It is a good idea for gardeners too, as the differences between them seem minor And inconsequential for those who want to grow them. The most commonly commented on Michelia is the large shrub/ small tree Michelia doltsopa. This is a late winter/early spring flowering treasure, with large strappy white flowers (perhaps like a Magnolia stellata but bigger) with the most interesting lemony scent, which will waft across the garden on a warm day. The tree is slightly reminiscent of Magnolia grandiflora, and the fragrance is similar.
There are a number of forms of this plant, some of which are grown from seed and as such are uncertain as to flower type and quickness to flower. I think the best bet is to obtain cutting grown plants of the variety called ‘Silver Cloud.’ This is very floriferous from an early age, the shimmering flowers popping out of furry cinnamon buds.
This tree will eventually get up to ten metres in the right conditions, so make sure you leave it a bit of room, but it is a rapacious grower.

Saturday, August 15, 2009

Asian greens

The long warm and dry entry to spring seems to have come to a bit of a halt, with a wet and cold weekend. I was recovering from a nasty head cold so I was only too happy to spend most of the time inside. I had some special seed delivered by a friend, which made me venture into the glasshouse, where I tried not to look at the huge crop of iris seedlings I have steadily germinating. I already have more than I can cope with, and they are still popping up through the soil. There will be some difficult decisions to make in the weeks ahead!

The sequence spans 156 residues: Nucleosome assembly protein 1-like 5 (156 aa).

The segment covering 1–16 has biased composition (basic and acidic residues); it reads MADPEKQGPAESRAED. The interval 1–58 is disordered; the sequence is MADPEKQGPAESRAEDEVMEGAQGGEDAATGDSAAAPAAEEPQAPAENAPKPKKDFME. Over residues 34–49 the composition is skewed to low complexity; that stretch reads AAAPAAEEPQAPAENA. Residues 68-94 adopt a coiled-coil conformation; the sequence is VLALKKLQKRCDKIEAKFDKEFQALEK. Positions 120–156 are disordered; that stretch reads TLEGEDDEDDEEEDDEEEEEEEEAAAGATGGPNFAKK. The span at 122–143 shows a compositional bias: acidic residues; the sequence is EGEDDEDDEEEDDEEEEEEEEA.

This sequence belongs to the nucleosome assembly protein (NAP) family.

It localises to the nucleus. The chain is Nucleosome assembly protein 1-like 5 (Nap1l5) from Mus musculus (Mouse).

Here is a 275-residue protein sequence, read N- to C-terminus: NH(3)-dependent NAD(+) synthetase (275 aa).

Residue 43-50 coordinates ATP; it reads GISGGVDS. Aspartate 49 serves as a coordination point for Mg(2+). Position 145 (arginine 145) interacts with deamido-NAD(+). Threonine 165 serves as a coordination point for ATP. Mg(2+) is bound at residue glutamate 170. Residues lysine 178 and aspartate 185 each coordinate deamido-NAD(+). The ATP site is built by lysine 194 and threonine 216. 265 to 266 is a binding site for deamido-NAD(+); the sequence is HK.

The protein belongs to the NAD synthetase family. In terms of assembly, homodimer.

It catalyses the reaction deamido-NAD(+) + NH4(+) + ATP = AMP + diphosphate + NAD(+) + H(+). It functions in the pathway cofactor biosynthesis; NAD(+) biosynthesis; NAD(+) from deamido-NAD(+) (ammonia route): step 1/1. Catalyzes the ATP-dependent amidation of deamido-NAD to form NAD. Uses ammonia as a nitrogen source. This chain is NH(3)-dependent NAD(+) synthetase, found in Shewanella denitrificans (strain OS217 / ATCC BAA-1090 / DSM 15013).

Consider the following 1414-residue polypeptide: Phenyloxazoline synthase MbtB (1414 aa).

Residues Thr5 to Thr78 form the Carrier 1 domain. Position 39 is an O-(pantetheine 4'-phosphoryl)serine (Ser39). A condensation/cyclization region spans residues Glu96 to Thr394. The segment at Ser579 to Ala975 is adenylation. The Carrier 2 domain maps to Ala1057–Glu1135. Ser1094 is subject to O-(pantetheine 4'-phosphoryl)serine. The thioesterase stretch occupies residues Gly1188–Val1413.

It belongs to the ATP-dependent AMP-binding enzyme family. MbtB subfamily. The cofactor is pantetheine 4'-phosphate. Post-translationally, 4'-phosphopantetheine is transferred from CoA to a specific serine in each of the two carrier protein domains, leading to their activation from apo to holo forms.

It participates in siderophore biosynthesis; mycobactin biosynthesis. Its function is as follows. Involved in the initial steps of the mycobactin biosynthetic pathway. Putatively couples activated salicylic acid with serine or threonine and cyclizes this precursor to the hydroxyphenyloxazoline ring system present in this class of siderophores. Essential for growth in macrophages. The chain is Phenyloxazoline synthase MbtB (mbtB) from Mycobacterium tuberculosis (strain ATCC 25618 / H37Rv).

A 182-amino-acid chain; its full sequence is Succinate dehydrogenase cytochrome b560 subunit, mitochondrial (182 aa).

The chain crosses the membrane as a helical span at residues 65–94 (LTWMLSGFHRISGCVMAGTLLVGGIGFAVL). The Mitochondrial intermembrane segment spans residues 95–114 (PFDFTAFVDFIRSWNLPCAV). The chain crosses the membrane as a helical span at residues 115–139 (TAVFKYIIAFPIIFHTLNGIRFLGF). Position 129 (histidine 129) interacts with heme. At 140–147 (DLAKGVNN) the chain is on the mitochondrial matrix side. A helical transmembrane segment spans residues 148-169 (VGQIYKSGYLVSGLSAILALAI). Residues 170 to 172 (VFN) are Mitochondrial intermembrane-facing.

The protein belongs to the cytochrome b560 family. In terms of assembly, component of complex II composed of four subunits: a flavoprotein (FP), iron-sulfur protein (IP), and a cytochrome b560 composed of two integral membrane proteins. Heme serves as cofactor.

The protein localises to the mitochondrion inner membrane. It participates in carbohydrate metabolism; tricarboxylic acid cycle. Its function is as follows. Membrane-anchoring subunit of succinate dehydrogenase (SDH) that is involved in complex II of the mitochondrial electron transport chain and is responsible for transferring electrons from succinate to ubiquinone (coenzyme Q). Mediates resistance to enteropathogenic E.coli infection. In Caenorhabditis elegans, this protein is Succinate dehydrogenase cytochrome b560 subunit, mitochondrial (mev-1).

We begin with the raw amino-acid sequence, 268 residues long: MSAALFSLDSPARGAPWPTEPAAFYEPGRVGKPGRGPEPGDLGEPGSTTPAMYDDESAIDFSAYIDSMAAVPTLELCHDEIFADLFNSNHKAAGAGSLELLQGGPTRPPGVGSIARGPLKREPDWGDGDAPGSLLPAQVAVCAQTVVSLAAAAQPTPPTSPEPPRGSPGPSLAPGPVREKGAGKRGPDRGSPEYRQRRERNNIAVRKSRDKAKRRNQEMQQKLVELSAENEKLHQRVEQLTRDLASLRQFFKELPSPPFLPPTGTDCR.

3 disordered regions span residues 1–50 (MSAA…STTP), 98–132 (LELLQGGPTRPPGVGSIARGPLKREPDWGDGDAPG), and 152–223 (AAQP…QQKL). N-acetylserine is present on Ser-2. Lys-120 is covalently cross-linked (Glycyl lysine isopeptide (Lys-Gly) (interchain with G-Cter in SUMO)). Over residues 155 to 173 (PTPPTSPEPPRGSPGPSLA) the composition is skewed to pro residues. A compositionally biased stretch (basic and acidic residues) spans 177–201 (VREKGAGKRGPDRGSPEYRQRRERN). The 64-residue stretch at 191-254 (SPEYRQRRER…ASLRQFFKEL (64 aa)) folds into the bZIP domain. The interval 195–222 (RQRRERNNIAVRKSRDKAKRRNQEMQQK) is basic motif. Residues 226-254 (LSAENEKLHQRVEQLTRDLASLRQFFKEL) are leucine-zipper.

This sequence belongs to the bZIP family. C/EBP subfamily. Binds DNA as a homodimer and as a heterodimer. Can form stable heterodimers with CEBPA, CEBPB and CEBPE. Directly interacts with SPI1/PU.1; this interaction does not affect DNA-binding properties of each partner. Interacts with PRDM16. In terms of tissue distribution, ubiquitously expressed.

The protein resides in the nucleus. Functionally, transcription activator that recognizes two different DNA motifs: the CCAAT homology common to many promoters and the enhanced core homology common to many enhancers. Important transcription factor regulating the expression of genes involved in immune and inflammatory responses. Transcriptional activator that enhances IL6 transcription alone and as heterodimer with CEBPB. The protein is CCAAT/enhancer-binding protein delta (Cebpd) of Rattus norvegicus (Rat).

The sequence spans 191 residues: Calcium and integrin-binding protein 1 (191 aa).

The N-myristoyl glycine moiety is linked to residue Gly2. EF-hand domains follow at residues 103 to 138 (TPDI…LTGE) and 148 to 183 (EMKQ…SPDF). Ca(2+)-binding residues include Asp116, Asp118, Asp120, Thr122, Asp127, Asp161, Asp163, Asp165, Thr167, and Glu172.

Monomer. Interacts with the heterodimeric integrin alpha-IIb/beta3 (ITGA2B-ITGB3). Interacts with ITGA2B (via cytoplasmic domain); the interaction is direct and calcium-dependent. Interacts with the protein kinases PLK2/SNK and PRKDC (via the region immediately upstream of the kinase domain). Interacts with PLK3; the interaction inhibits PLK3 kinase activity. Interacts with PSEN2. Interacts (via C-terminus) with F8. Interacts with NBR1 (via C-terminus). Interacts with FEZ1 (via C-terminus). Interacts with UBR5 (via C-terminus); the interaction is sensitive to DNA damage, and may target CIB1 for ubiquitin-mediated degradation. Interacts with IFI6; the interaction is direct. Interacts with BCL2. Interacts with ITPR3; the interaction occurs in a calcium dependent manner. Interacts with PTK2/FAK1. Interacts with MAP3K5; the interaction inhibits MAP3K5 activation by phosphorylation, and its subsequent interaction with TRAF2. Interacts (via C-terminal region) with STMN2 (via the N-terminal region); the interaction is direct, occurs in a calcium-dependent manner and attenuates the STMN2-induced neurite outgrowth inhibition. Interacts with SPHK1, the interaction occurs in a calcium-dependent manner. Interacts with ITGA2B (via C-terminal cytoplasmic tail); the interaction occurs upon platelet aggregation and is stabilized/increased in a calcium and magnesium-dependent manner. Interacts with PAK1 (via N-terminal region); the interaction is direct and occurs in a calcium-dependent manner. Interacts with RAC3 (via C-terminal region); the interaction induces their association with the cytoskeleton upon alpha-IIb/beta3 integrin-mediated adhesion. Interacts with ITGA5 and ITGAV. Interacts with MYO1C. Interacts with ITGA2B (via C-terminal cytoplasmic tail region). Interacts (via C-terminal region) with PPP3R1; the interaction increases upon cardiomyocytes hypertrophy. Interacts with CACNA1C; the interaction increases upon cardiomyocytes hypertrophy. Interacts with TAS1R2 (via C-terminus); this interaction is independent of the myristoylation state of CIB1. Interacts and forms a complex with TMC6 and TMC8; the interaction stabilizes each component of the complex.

I also spent some time in the office in the main street, and walking around a back street to find some food for lunch, I came across a number of what appeared to be fish trays standing in the middle of a concrete yard behind one of those Asian-owned discount stores. I sneaked a look, and was surprised to see they were each filled with potting mix, and there was a rapidly-growing crop of an Asian green of some kind in each one. In the main they appeared to be one of the bok choy/ pak choy/ choy sum varieties, but there also seemed to be some Asian chives or garlic chives.
I was intrigued to see some a great little vegetable garden in miniature, and tried to talk to the proprietors of the shop about which varieties they were growing, and why they had chosen them above others, but I failed miserably to make myself understood. As a result, I am not absolutely sure which they were growing.